She’s encouraging the agency’s nurses to go back to school and get their RN degree. Four are currently studying. This will be good for their individual professional development, as well as bring in more money for A Renewed Mind, but will interrupt the workflow while they are going back to school, she said.

Weinandy also said sessions with a therapist had all been “time-based,” such as billing for a 50-minute therapy session.

Now it’s “encounter-based,” meaning the agency gets paid for the number of encounters with patients. She said this may mean a therapist will have to spend less time with each client.

Weinandy said some communications from the state have been confusing. Sometimes the agency thinks it knows what the rules are, only to find out different.

As a nonprofit, A Renewed Mind doesn’t have a lot of money in reserve or savings, Weinandy said. So it will be trying to avoid a situation where it is providing services but not getting paid.

“Our staff have to get paid,” Weinandy said.

Weinandy said managed care companies are more reluctant to contract with smaller organizations. In rural communities, in particular, there’s a concern this may lead to less access to care.

Besides merging, the Family Resource Center/Century Health organization is taking a contract in Shelby County. The goal is to “make us large enough that we’re able to withstand the winds of change,” Bindas said.

A Renewed Mind, meanwhile, is becoming a subsidiary of another organization, OhioGuidestone.

While there are concerns, several of the providers said there will be benefits to the changes.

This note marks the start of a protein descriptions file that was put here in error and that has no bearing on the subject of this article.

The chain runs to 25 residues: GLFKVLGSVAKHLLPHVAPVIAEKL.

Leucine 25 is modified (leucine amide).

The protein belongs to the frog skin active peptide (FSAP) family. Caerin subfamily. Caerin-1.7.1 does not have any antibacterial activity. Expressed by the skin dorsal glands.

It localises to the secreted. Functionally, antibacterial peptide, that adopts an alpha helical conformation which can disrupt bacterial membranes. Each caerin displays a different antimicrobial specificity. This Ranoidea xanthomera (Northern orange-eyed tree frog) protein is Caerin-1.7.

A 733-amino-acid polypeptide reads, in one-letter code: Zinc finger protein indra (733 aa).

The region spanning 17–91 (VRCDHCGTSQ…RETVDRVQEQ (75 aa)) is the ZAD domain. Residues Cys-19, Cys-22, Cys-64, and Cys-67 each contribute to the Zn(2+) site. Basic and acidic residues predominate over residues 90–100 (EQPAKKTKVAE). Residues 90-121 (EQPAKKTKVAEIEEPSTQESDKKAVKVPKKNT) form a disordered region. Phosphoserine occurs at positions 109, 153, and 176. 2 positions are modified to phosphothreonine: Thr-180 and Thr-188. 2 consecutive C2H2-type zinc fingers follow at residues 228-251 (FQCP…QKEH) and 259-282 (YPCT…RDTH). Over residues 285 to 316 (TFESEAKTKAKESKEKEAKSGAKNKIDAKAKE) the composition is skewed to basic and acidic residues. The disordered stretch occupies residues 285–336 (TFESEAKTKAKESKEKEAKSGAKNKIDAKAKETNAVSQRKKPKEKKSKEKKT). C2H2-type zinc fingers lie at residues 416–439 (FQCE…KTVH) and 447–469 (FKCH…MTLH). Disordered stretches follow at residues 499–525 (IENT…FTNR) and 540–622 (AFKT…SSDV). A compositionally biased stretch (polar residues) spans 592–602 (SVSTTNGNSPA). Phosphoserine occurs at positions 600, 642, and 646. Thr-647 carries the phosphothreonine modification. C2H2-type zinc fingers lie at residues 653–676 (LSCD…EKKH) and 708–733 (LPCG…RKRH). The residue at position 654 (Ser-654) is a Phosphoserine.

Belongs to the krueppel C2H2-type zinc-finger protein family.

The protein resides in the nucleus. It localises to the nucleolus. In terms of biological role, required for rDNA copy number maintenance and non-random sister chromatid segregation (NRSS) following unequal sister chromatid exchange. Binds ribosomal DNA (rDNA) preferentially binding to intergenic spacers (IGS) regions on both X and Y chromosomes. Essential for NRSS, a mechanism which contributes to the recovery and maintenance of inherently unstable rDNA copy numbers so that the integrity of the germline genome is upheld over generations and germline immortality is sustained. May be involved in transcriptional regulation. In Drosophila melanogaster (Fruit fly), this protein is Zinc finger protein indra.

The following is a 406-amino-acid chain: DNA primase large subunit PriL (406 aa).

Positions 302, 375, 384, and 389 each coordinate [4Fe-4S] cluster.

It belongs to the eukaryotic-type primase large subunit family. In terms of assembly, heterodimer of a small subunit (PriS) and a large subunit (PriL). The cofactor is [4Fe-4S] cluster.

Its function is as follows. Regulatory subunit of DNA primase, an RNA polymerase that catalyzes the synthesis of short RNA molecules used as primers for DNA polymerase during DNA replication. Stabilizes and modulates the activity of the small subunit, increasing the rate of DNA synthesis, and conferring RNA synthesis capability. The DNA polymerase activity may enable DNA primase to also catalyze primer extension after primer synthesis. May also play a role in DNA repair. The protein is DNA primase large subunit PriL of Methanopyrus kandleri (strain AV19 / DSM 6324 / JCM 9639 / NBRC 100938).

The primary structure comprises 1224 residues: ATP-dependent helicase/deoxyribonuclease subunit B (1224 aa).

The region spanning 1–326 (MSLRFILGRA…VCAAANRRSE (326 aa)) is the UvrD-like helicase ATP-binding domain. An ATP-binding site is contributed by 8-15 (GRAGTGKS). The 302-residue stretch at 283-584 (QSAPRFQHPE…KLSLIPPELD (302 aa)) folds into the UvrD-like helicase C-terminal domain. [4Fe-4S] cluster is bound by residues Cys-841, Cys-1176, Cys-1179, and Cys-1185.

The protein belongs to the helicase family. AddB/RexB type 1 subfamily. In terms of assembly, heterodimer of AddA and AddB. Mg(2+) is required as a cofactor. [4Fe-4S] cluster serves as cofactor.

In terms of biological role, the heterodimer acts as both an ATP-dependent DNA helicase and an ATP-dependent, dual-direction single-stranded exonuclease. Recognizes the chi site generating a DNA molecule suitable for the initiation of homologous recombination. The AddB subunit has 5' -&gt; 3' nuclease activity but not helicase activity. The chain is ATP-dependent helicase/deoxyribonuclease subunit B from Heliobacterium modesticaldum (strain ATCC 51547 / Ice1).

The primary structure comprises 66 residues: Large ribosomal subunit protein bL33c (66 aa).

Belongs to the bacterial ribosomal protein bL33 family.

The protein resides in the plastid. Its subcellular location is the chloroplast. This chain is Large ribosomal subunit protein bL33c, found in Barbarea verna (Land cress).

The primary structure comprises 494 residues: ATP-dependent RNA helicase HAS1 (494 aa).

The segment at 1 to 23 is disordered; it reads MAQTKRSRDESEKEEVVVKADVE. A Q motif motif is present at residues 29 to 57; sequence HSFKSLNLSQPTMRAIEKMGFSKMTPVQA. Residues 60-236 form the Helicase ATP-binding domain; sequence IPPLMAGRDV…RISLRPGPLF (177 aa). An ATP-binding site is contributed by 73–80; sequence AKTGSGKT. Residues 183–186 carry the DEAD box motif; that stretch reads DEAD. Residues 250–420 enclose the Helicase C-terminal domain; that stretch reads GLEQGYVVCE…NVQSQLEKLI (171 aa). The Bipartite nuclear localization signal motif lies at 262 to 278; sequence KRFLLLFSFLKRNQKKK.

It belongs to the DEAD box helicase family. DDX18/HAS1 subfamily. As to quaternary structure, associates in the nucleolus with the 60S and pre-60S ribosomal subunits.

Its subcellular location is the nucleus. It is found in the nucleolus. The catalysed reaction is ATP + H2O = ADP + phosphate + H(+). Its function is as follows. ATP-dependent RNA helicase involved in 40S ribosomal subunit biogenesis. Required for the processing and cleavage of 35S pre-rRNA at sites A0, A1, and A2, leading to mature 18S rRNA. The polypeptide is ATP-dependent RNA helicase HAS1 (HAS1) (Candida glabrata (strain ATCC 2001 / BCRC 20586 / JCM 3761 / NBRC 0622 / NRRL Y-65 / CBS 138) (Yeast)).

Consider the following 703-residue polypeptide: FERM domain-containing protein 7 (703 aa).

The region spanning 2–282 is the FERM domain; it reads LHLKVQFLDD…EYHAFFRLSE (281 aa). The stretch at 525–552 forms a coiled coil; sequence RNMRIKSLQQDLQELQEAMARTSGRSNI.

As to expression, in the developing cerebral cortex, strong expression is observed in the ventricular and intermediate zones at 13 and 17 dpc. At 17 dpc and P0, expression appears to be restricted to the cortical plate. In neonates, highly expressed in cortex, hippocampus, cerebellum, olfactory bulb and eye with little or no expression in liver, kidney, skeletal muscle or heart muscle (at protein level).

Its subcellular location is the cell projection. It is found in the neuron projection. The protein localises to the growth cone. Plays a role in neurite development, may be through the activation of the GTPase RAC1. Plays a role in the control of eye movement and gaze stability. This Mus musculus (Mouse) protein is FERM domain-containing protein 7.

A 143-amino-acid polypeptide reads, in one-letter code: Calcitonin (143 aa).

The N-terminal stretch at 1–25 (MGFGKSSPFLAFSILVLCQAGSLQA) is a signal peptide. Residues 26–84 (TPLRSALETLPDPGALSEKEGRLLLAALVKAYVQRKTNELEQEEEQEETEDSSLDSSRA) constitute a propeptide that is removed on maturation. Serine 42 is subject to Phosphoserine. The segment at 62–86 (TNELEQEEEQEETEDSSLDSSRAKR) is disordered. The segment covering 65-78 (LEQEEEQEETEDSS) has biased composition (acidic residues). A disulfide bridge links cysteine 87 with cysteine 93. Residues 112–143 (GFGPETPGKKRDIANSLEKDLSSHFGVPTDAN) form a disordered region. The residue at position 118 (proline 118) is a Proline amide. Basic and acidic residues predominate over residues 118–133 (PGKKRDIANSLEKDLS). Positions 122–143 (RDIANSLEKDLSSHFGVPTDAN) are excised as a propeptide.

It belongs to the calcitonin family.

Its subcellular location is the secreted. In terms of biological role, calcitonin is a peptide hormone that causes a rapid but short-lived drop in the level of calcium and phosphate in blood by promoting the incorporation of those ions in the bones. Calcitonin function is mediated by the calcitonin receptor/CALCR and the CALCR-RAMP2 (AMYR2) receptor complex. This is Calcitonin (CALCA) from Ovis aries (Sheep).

Stuby said peer support, in which people in recovery help others, could not be billed to insurance before. Now it can.

Another example is “assertive community treatment,” which helps clients like “a hospital without walls,” Stuby said.

“That is now going to be paid for. … That’s big,” said Terry Russell, executive director of the National Alliance on Mental Illness of Ohio.

Weinandy said A Renewed Mind is “not against” the redesign, which the agency sees as “potentially really helping the clients in the long run.”

She said it will be a benefit to have “all health care” — physical and mental — under the same umbrella.

Stuby said clients have had two health insurance cards, one for physical health and one for behavioral health, and this will simplify that system.

Russell sees some positives, but said, “I think there will be bumps in the road.”

He said the most important roles are the care managers assigned to specific clients, to make sure they are well cared for.

“If that doesn’t work, then NAMI Ohio’s going to scream,” and the organization is known for screaming for “people without any voice,” he said.

Lori Criss, CEO of the Ohio Council of Behavioral Health and Family Services Providers, said the group is seeing delays in responses from health plans “despite an all-hands-on-deck approach” from both plans and providers. Her organization sees “red flags” and is concerned the change may stress an already fragile system.

Criss said if any consumers are struggling to get access or are wait-listed, they should communicate with their local ADAMHS board, NAMI Ohio, or Ohio Citizen Advocates for Addiction Recovery.

Stuby said if someone is having a mental health crisis, “always err on the side of safety” and get help. She said if an insurance carrier tries to deny care, people have the right to appeal.

“Don’t assume that you cannot get the service,” Stuby said. “Assume that you can get help.”

Arthurs: 419-427-8494
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Twitter: @swarthurs